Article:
Is my product infringing on others patents?

This is the question all technology companies need to ask themselves at a very early stage of product development.To understand whether you product/process infringes on others patent rights; we first need to understand what patent infringement means. 

Patent infringement
A patent is said to be infringed when a product/process violates the rights granted to a patentee. A patentee (also referred to as an assignee of a patent) is given the rights to exclude others from making, using, importing, selling or offering for sale the patented invention for up to 20 years. This scope of protection granted to a patentee gives him the right to take legal action against the infringing parties.
 
How do we determine if a product/process infringes upon a patent?
 
To determine infringement of a patent by a product/process, one has to go through a section of a patent document called the claims. The claims section of a patent document describes in detail, the scope of protection granted to a patent.
 
The claims have to be analyzed in detail to find out if a product/process infringes upon the rights of a patentee. Depending on the nature of the claim, the claim would include a number of elements or process steps. Subsequently the scope of each of the elements/process steps has to be determined. Thereafter, your product/process has to be compared with the elements/process steps of the claim. The above comparison helps you determine whether the claimed elements/steps exist in your product/process.
A claim is said to be infringed if all the elements of the claim exists in your product. Similarly, a claim that includes process steps is said to be infringed, if all the process steps are present in the process that you intend to follow. 
 
In other words, if all the elements in the claims of the patent map on to the features of your product, your product is infringing upon the patent rights of the patentee.
It should be noted that, if your product does not have at least one element of the claim, then your product does not infringe upon the patent rights of the patentee. This analysis of infringement is carried out by well established doctrines developed over many years. This analysis is generally referred to as infringement analysis study/product mapping/claim mapping.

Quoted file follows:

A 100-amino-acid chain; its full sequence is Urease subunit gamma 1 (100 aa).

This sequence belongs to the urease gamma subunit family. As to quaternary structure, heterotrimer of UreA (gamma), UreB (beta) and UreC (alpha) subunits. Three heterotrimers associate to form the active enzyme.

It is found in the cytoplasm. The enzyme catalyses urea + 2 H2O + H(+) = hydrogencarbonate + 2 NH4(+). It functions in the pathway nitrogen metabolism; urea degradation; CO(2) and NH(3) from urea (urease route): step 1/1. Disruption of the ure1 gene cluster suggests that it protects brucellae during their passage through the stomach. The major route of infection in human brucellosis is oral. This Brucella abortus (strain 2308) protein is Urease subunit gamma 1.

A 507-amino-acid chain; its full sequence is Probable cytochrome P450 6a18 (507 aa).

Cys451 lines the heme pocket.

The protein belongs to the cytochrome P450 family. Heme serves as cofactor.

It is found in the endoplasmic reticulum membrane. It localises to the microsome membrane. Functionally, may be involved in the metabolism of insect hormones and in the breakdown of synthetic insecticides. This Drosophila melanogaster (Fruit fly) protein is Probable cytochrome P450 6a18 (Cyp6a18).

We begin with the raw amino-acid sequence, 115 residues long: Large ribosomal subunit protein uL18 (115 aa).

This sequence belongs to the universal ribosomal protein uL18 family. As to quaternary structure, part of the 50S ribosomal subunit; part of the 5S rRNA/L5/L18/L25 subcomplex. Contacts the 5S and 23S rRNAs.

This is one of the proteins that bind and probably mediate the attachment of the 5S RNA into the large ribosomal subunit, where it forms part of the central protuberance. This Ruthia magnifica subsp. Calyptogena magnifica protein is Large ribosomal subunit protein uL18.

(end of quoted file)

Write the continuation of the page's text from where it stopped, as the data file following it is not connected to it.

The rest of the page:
Now to give you an idea of how this works let me explain with an example.
 
Let’s take an example relating to a patent for a car seat, the claim describes a car seat which can be electronically height adjusted, backrest can be adjusted, and the seat can slide forward and backward. Now you should check whether all the elements of the patent claim appear in your product, i.e. whether your car seat product has an electronically height adjustable feature along with adjustable backrest and forward and backward sliding seat, if so, your product infringes upon the patent rights of the patentee.
 
If your product has all the features of the elements of the claim of the patent and has additional features like seat warmers, even then your product infringes upon the patent.
 
If your product does not have at least one feature mentioned in the elements of the claim, such as electronically height adjusting, but has the remaining features, then your product does not infringe upon the patent.    
 
I hope you found this article useful. Feel free to contact us for any information that you may require.
 
You can visit our website to know more about the patent services that we offer.
 
You can download a copy of this article here
 
Thank you,
Team InvnTree
Print Friendly

Leave a Reply

Your email address will not be published. Required fields are marked *

thirteen − 11 =

?>
Please wait...

Subscribe to our Monthly Newsletter!